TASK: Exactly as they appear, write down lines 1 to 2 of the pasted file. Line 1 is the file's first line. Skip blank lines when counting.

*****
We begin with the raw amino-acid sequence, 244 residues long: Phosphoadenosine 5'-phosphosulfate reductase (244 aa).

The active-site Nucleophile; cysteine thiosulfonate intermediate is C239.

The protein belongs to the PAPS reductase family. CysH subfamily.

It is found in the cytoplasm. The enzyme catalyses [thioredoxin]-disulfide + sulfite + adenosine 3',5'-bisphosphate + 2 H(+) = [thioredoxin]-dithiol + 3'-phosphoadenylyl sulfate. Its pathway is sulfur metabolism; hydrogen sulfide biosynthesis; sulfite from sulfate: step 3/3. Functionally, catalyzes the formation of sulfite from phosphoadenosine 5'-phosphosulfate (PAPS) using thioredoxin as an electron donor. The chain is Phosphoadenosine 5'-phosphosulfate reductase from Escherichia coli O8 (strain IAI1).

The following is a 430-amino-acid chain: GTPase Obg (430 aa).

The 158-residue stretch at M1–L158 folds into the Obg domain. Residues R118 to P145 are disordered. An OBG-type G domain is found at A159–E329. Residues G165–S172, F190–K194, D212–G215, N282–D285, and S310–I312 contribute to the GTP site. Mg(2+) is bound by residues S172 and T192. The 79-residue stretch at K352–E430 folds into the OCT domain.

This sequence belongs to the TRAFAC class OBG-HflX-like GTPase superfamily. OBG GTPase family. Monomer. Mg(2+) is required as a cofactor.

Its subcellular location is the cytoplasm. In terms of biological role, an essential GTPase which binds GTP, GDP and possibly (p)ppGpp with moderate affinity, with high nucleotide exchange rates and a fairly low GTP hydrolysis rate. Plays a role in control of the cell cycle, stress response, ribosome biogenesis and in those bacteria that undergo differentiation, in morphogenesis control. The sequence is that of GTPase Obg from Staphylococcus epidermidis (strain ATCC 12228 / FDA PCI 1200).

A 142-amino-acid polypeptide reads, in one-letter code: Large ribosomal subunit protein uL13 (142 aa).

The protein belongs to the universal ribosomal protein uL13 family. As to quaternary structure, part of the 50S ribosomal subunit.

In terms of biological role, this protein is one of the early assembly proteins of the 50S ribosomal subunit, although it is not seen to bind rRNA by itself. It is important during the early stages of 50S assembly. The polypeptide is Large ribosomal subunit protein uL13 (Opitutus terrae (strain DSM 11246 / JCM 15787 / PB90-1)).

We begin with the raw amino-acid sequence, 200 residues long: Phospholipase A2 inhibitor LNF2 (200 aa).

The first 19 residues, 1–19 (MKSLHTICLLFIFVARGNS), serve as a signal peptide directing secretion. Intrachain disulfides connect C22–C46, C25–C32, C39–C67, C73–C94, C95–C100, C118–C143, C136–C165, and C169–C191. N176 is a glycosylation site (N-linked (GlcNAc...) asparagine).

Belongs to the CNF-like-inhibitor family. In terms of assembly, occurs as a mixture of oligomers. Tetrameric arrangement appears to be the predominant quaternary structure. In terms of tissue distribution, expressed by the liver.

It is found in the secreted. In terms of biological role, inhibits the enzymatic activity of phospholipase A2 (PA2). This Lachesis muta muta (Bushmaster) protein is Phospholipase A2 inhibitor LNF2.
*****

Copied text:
We begin with the raw amino-acid sequence, 244 residues long: Phosphoadenosine 5'-phosphosulfate reductase (244 aa).

The active-site Nucleophile; cysteine thiosulfonate intermediate is C239.